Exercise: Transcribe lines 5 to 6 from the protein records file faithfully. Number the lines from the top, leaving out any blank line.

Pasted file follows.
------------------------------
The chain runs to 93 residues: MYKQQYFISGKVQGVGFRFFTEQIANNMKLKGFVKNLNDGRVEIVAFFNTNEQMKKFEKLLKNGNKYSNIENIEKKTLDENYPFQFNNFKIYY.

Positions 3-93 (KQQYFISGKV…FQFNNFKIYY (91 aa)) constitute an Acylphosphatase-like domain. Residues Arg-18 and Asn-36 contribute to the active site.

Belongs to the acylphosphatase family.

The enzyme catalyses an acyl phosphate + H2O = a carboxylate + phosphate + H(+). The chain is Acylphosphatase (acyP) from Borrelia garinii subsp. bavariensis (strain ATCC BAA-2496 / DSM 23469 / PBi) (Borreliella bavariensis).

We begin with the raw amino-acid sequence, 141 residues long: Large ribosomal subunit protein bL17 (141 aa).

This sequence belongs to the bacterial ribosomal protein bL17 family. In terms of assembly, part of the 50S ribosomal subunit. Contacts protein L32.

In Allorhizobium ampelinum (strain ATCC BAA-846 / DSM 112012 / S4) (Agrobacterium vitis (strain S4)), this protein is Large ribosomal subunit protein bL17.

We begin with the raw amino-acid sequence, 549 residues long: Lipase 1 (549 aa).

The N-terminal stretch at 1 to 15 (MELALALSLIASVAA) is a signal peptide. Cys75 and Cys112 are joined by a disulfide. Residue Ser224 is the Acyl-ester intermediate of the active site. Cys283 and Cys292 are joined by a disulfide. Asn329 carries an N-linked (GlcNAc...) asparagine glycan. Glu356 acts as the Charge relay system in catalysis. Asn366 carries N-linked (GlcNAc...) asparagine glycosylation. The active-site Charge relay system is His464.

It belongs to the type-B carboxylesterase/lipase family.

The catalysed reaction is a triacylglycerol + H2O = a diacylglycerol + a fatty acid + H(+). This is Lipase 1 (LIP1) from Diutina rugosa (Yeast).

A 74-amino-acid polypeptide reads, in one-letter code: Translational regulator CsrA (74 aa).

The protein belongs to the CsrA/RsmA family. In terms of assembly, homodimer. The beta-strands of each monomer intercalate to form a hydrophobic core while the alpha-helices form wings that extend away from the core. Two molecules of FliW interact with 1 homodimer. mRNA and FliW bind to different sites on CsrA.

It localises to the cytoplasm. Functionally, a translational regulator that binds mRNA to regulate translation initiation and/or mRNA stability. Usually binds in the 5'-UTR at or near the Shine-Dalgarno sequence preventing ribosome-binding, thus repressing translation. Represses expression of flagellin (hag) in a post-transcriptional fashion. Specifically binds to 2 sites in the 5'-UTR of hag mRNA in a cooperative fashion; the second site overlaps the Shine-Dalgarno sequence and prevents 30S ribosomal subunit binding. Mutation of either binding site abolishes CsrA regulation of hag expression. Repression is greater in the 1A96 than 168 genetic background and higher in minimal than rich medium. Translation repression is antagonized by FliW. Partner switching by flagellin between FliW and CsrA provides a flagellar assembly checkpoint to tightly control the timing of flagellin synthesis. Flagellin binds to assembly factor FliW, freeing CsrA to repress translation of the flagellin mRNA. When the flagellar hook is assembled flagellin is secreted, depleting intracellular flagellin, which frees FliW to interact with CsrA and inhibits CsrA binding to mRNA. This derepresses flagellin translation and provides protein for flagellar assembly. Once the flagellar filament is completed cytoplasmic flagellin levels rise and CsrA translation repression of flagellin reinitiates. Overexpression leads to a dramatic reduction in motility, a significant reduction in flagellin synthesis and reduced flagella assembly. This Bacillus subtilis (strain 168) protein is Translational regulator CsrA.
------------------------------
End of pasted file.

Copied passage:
We begin with the raw amino-acid sequence, 141 residues long: Large ribosomal subunit protein bL17 (141 aa).

This sequence belongs to the bacterial ribosomal protein bL17 family. In terms of assembly, part of the 50S ribosomal subunit. Contacts protein L32.